“Blessed are those who mourn, for they shall be comforted.” In other translations, those who will be comforted are those who grieve or are sorrowful.
As with all the Beatitudes, there is a communal meaning and a personal meaning. Remember that Jesus is speaking to a people who live under the occupation of the Roman Empire. Roman soldiers walk the streets, Roman taxes and temple taxes have increased poverty. Family lands have been lost through corruption. There is a constant undercurrent of revolt for which the penalty is crucifixion. The crowd listening to Jesus on the mountainside hears the word mourn and they know in their bones the sorrow behind the cry at the beginning of the 137th Psalm, “By the rivers of Babylon we sat and wept when we remembered Zion.” Those listening to Jesus were no longer exiled in Babylon; their homeland was captive.
I took a graduate class on grief, trauma, and loss in which about a third of the students were South Korean nationals studying in America. The professor introduced the class to the Korean concept of han, a word for which there is no equivalent in English. Korean has been invaded and held captive over 300 times in its history. We have nothing in our history that compares. Even the sorrow and fear that we experienced in the aftermath of 9/11 does not begin to help us understand the collective cultural experience of Koreans. When the professor mentioned the word han, the Koreans moaned as one with deep anguish on their faces. They see half of their country as captive now and their grief is both ancient and current.
In refugee camps in the Middle East and Africa, children cry because they want to go home, but they cannot go home. Their home is gone. Their family has been decimated by war and the grief is palpable in every shelter.
How are they comforted? Where does comfort come from?
Consider praying the lament of Psalm 13 with those who mourn:
1 How long, O Lord? Will you forget me forever?
How long will you hide your face from me?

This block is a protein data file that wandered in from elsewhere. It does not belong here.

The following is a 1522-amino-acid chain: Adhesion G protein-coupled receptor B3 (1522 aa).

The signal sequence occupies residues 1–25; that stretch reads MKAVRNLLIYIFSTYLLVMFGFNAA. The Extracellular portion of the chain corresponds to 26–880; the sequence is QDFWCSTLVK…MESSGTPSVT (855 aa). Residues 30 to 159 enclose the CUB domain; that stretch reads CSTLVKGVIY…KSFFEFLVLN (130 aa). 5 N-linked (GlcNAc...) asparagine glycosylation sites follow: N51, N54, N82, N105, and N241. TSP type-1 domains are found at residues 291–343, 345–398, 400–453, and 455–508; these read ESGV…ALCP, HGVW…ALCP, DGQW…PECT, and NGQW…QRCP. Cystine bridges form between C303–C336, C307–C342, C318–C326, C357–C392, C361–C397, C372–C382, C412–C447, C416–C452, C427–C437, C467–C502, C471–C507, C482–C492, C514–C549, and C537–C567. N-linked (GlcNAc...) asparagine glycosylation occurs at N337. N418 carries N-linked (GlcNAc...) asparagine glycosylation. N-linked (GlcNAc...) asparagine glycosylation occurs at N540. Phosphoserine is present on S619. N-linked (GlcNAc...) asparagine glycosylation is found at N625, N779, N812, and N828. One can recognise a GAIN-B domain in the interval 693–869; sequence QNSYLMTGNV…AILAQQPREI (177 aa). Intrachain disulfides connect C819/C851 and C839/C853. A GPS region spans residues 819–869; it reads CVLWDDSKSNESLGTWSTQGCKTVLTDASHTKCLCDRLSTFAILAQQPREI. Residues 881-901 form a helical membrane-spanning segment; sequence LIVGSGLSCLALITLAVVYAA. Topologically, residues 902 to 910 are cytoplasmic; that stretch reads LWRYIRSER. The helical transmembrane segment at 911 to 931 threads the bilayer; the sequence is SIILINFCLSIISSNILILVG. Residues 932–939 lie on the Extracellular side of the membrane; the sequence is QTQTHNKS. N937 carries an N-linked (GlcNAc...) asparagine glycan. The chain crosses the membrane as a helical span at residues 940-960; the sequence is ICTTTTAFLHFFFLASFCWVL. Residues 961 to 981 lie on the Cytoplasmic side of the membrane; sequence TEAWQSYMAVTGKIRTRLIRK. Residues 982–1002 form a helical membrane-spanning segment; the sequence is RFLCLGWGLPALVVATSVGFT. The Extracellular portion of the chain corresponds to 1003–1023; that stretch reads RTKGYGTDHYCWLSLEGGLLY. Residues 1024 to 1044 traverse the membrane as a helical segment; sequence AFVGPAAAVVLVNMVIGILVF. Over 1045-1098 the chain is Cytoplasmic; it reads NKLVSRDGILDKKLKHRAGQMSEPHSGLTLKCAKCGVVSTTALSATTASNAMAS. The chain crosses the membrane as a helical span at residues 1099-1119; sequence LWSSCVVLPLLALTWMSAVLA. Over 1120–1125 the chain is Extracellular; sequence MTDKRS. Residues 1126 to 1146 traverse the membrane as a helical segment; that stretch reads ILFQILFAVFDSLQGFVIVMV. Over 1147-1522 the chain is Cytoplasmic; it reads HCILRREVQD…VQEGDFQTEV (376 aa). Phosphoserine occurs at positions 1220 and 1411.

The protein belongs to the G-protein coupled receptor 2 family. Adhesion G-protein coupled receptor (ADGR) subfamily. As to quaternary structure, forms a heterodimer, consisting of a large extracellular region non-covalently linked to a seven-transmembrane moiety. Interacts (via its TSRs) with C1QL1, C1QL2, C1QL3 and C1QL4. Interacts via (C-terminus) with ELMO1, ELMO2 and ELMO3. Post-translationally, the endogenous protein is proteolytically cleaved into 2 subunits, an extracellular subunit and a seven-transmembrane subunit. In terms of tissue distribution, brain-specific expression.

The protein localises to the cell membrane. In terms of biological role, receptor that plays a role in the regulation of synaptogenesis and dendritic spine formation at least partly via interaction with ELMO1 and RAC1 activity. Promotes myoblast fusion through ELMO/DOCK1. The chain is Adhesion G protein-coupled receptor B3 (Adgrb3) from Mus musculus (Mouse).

2 How long must I bear pain in my soul,
and have sorrow in my heart all day long?
How long shall my enemy be exalted over me?
3 Consider and answer me, O Lord my God!
Give light to my eyes, or I will sleep the sleep of death,
4 and my enemy will say, “I have prevailed”;
my foes will rejoice because I am shaken.
5 But I trusted in your steadfast love;
my heart shall rejoice in your salvation.
6 I will sing to the Lord,
because he has dealt bountifully with me.
How long, O Lord, how long? The same words rise up whether the grief is communal or personal. Most of us have known grief, some of us more than others. Parker Palmer, and educator and author, describes a time of deep clinical depression in his life. During what he called a “living death” he withdrew, finding even movement difficult. Many friends and coworkers reached out to him with words of comfort and encouragement. But one friend, a man who understood, began to come every afternoon. With permission, he would gently remove Palmer’s shoes and socks and massage his feet, seldom saying anything. Palmer credits that silent companionship as an anchor that allowed healing to begin. I believe comfort begins in mediating the compassionate presence of God. There are no right words. In fact, there are no words necessary.
Ann Weems is a poet whose beautiful poems I share with you during the seasons of Advent and Lent. Let me read part of the preface to her book Psalms of Lament, published in 1995.
This book is not for everyone. It is for those who weep and for those who weep with those who weep. It is for those whose souls struggle with the dailiness of faithkeeping in the midst of life’s assaults and obscenities. This book is for those who are living with scalding tears running down their cheeks.
On August 14, 1982, the stars fell from my sky. My son, my Todd, had been killed less than an hour after his twenty-first birthday. August 14, 1982 . . . and still I weep.
Many were there for me . . . family, friends, and people I didn’t even know who sent their loving-kindness by mail or phone or in person. These tenderhearted ones were God-sent, and they have no idea how deeply they walked into my heart.
One of these people was Walter Brueggemann. He was enormously present to me and to my family. Concerned and caring, he kept in touch long after the sympathy notes stopped coming. One day he called and said I certainly didn’t have to answer his question if I didn’t want to, but he was working on Jeremiah and wanted to ask me, Will Rachel be comforted? I remember answering with little hesitation: No. No, Rachel will not be comforted. Not here, not now, not in the sense of being ultimately comforted. Of course, those people who are surrounding me with compassion are doing the work of angels, and I bid them come, but Rachel will be comforted only when God wipes the tears from her eyes.
What follows are psalms that are raw and wrenching as she fires words of anger, blame, and desolation at God, wrestling with her emotions and her faith, and holding on to God with sheer desperation. Weems closes this introduction to her psalms of lament with this poem:
“Blessed are those who weep, for they shall be comforted.” Someday. Someday God will wipe the tears from Rachel’s eyes.
In the godforsaken, obscene quicksand of life,
there is a deafening alleluia
rising from the souls
of those who weep,
and of those who weep with those who weep.
If you watch, you will see
the hand of God
putting the stars back in their skies
one by one.
May we be those who weep with those who weep.